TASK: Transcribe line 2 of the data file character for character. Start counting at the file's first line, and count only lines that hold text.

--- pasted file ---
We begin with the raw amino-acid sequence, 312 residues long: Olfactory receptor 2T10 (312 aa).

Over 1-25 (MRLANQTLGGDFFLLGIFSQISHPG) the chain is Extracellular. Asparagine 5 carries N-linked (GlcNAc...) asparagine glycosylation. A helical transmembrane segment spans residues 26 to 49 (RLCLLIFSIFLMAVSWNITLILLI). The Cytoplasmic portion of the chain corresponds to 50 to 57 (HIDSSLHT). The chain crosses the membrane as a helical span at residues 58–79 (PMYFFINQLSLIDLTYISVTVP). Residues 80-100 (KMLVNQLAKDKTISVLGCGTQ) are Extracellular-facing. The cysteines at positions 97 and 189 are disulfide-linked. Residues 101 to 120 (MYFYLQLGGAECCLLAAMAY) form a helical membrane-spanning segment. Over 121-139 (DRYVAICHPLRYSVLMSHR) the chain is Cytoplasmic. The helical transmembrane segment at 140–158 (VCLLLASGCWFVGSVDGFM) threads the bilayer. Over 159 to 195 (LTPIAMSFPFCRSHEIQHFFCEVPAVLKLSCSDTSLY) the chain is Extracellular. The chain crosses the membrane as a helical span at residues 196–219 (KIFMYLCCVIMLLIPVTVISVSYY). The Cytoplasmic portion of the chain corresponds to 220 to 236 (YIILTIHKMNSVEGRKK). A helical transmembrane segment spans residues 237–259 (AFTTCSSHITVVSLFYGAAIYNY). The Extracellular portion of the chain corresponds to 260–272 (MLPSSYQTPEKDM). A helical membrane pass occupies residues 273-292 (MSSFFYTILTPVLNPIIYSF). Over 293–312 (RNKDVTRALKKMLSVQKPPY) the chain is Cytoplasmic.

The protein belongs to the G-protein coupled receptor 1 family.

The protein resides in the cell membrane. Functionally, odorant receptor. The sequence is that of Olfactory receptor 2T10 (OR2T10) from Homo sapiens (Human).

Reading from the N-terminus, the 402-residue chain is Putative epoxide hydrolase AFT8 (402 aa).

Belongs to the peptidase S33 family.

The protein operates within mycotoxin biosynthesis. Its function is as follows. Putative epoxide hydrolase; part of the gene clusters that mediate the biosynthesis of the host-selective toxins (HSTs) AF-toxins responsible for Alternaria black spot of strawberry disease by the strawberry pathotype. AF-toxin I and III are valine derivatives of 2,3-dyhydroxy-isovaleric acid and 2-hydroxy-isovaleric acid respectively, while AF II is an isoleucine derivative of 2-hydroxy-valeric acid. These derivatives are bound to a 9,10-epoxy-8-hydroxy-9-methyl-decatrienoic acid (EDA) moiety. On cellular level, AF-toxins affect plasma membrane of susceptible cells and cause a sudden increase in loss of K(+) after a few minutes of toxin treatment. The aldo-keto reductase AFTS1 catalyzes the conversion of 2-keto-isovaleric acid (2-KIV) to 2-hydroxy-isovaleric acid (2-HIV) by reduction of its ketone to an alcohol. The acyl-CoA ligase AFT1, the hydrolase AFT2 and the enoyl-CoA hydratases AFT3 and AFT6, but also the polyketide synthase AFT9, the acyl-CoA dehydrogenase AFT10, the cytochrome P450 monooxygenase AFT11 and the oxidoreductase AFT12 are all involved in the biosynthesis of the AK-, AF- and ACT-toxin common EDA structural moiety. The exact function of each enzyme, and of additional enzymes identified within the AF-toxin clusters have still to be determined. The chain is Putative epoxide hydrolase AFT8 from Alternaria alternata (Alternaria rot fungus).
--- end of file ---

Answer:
Over 1-25 (MRLANQTLGGDFFLLGIFSQISHPG) the chain is Extracellular. Asparagine 5 carries N-linked (GlcNAc...) asparagine glycosylation. A helical transmembrane segment spans residues 26 to 49 (RLCLLIFSIFLMAVSWNITLILLI). The Cytoplasmic portion of the chain corresponds to 50 to 57 (HIDSSLHT). The chain crosses the membrane as a helical span at residues 58–79 (PMYFFINQLSLIDLTYISVTVP). Residues 80-100 (KMLVNQLAKDKTISVLGCGTQ) are Extracellular-facing. The cysteines at positions 97 and 189 are disulfide-linked. Residues 101 to 120 (MYFYLQLGGAECCLLAAMAY) form a helical membrane-spanning segment. Over 121-139 (DRYVAICHPLRYSVLMSHR) the chain is Cytoplasmic. The helical transmembrane segment at 140–158 (VCLLLASGCWFVGSVDGFM) threads the bilayer. Over 159 to 195 (LTPIAMSFPFCRSHEIQHFFCEVPAVLKLSCSDTSLY) the chain is Extracellular. The chain crosses the membrane as a helical span at residues 196–219 (KIFMYLCCVIMLLIPVTVISVSYY). The Cytoplasmic portion of the chain corresponds to 220 to 236 (YIILTIHKMNSVEGRKK). A helical transmembrane segment spans residues 237–259 (AFTTCSSHITVVSLFYGAAIYNY). The Extracellular portion of the chain corresponds to 260–272 (MLPSSYQTPEKDM). A helical membrane pass occupies residues 273-292 (MSSFFYTILTPVLNPIIYSF). Over 293–312 (RNKDVTRALKKMLSVQKPPY) the chain is Cytoplasmic.